Neighbor: neigh·bor /ˈnābər/
There is a house near us that has children a few years older than our own. For months my husband has been encouraging me to knock on the door to meet this family. For whatever reason, I had resisted. I was feeling shy, or just wasn’t sure how to connect. I have found myself feeling a bit bolder as a result of the conference I attended a few weeks ago (possibly because I was talking non-stop to strangers for 36 hours). This past week, I saw the family unloading their car from some fun summer activity and I turned my car around and stopped. I crossed the street and said “hello”. I introduced myself and asked if any of their kids might be interested in being a mother’s helper for us. They were all incredibly nice and friendly. I learned that this family has chickens, which is glorious, because now I don’t need chickens. (My kids are obsessed with getting chickens.) Now they can go and hang with the chickens at our neighbor’s house! I don’t know where this relationship will go. We gave them apricot jam and they gave us a bowl of fresh eggs. But, I am so glad I stopped and said “hello”. Sometimes, all it takes is stepping outside one’s comfort zone and being a little bolder than normal.
Community: com·mu·ni·ty /kəˈmyo͞onitē/
As I have mentioned a few times this year (okay, maybe a few dozen times), our oldest will start kindergarten this fall. I feel the typical growing pains associated with this transition; nervous, excited and a teensy bit anxious. But, I have also begun to feel confident. Confident that the community we have chosen to live will help with this process. This is a pretty new feeling for me and I find it really exciting. We moved two years ago to the town where we live with the themes of “community” and “education” in mind. And over the past few years of living in this place, we have grown to feel more and more comfortable.
Randomly, on multiple days this week, a “suspicious individual” has been spotted discreetly snapping photos of children playing at a local elementary school playground. Obviously this is a creepy situation that no one would like to see occur near your home or progress to something worse. But instead of quietly stewing, parents called the police after spotting this guy and another parent sent out an email to alert friends of these strange incidents. I heard about it, but didn’t expect much follow-up. In the last few days, I have received at least five forwards of this original email alert from other sources within my community. Our police department has been taking this threat seriously and patrols the parks more regularly. In a different frame of mind, I could get pretty paranoid about this. But, from this negative event, I feel the strength within the community where we live. I hate the idea of anyone dangerous being anywhere near our children, but I find myself feeling hopeful as I see that this community truly cares for our children’s safety.
By speaking up and making sure that people know to be on the look-out, we are seeing community in action. This is exactly what I hoped for in choosing a community to raise my family. I realized today that I am putting my trust in this community. I will still send my child to kindergarten in less than a month. The alternative is staying in at home all day and night with the doors locked and starting to home-school come September. I see that children are still playing in these parks, but eyes are open and people are talking.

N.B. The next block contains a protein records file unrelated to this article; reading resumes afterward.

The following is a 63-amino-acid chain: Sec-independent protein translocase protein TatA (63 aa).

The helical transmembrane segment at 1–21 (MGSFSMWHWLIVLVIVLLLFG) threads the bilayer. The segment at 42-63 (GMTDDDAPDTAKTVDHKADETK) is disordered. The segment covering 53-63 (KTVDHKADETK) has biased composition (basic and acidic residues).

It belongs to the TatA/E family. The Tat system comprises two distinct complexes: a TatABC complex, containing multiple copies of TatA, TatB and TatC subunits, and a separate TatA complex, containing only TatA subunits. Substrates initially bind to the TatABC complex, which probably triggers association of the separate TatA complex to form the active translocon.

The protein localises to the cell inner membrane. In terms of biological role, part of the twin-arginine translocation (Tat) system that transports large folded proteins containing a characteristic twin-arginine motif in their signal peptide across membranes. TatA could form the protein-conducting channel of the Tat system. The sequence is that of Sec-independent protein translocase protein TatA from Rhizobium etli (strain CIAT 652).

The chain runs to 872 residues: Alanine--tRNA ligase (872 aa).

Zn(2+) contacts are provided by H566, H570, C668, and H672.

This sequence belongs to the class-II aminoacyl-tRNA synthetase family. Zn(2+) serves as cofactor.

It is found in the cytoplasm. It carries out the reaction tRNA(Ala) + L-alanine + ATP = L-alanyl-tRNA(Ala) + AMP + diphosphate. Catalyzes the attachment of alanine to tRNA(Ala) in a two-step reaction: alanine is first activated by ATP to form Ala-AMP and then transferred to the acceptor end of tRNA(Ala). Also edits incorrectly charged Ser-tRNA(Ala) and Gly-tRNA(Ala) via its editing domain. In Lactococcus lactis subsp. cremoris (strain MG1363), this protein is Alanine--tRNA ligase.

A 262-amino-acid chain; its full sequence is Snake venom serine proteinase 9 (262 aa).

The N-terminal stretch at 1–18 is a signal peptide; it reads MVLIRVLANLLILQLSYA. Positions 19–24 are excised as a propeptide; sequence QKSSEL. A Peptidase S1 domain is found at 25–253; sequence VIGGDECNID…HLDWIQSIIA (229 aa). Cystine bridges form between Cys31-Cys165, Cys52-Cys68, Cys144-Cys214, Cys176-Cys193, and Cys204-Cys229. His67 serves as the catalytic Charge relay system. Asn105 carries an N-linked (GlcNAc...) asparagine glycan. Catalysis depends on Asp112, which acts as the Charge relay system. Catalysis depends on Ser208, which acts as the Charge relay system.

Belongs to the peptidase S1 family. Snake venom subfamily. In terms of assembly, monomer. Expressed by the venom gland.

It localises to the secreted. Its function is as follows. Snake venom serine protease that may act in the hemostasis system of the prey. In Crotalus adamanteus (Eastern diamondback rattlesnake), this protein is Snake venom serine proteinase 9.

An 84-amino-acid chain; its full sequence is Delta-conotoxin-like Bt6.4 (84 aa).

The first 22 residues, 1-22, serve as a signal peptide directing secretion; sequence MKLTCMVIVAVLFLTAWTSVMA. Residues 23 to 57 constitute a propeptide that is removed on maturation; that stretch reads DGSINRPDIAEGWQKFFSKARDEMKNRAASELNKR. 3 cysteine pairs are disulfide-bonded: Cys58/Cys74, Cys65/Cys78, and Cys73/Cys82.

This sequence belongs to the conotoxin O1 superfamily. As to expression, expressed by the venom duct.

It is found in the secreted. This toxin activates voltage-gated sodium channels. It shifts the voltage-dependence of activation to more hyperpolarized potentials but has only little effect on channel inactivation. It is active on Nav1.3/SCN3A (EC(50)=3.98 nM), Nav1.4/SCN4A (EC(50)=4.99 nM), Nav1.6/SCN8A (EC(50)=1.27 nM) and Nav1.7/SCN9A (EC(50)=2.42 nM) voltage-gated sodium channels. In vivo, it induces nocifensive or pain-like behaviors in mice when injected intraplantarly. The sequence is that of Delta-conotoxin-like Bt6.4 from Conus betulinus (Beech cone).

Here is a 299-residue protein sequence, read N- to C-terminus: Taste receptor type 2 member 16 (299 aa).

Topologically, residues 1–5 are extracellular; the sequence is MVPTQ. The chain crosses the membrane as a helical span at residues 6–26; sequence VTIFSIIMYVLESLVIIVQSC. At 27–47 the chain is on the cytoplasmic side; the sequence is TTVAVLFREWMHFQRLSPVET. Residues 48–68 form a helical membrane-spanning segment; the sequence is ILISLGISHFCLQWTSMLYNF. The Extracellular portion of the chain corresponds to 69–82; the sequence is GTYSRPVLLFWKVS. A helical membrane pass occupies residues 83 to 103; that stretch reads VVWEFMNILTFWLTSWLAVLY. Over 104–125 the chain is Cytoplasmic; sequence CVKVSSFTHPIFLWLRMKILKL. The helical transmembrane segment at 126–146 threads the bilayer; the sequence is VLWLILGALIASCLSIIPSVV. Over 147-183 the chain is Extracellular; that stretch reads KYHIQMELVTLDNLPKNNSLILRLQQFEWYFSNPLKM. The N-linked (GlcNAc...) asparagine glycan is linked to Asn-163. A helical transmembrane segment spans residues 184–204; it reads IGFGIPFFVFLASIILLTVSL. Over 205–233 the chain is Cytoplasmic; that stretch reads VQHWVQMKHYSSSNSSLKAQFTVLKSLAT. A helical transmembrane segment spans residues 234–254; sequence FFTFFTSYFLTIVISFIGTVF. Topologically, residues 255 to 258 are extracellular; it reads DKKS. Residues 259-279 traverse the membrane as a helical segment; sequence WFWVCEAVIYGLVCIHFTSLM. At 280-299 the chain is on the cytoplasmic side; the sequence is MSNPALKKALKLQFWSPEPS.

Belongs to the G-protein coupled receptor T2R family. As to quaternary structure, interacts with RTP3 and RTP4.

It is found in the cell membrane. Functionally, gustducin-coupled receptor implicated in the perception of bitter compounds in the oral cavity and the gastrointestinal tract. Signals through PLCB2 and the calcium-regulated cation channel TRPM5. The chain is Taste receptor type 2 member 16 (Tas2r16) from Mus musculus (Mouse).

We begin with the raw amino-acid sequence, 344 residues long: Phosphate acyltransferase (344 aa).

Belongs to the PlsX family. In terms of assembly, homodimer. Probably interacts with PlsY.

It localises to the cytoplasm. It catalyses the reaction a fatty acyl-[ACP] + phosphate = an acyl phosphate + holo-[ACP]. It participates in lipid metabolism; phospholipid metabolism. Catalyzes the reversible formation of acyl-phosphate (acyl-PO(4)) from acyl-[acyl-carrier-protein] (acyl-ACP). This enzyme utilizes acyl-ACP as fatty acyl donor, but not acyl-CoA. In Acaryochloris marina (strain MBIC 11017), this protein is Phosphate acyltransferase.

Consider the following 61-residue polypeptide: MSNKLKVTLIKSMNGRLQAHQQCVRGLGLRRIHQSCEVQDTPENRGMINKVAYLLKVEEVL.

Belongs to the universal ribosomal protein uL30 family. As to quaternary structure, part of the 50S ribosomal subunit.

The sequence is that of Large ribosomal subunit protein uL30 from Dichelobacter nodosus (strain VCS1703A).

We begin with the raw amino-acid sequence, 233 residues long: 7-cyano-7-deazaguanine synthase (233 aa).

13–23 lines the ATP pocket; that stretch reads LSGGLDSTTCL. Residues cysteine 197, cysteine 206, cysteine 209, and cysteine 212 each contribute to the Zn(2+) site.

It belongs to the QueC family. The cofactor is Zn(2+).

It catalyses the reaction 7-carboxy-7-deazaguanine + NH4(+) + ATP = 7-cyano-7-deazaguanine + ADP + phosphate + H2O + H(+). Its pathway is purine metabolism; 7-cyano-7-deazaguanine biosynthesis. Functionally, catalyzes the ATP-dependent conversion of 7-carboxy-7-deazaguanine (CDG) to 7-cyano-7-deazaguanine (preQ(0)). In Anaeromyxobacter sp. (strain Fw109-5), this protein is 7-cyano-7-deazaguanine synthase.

August 6th is Seattle Night Out, an event “designed to heighten crime prevention awareness, increase neighborhood support in anti-crime efforts, and unite our communities.” (http://www.seattle.gov/police/nightout/whatis.htm) This block-party type event is the perfect time to get together with neighbors and get to know one another! If your block doesn’t do this yet, start this year! You can find out more information and register your event with the Seattle Police Department here. We used to celebrate this annual event in our old neighborhood, and I am going to take my newfound boldness and make sure that we start doing it in our new neighborhood.
The Dalai Lama said recently, “A compassionate community will not be achieved only through prayer; I pray myself, but I accept its limitations. We need to take action to develop compassion, to create inner peace within ourselves and to share that inner peace with our family and friends. Peace and warm-heartedness can then spread through the community just as ripples radiate out across the water when you drop a pebble into a pond.”
Community can come in many forms. It can be people in close proximity to one another or a group of people you feel a connection with. It can be people with whom you share interests or activities. It can be family. The important part is connection. It is easy to live anonymously these days – technology makes this even easier. But, our lives are less full when human connection is missing. I want this connection for all of us. To live in places and in ways that people speak up, smile, and offer help to one another. We are all better for it.
Author note (added 8/7/13): Sometimes it is necessary to admit momentary defeat… I wasn’t able to pull a block party together on our block this year, but there’s always next year! On this particular day we just had one too many activities and we all benefitted from a quiet night at home. That was just the right choice for the day. Happy Summer!!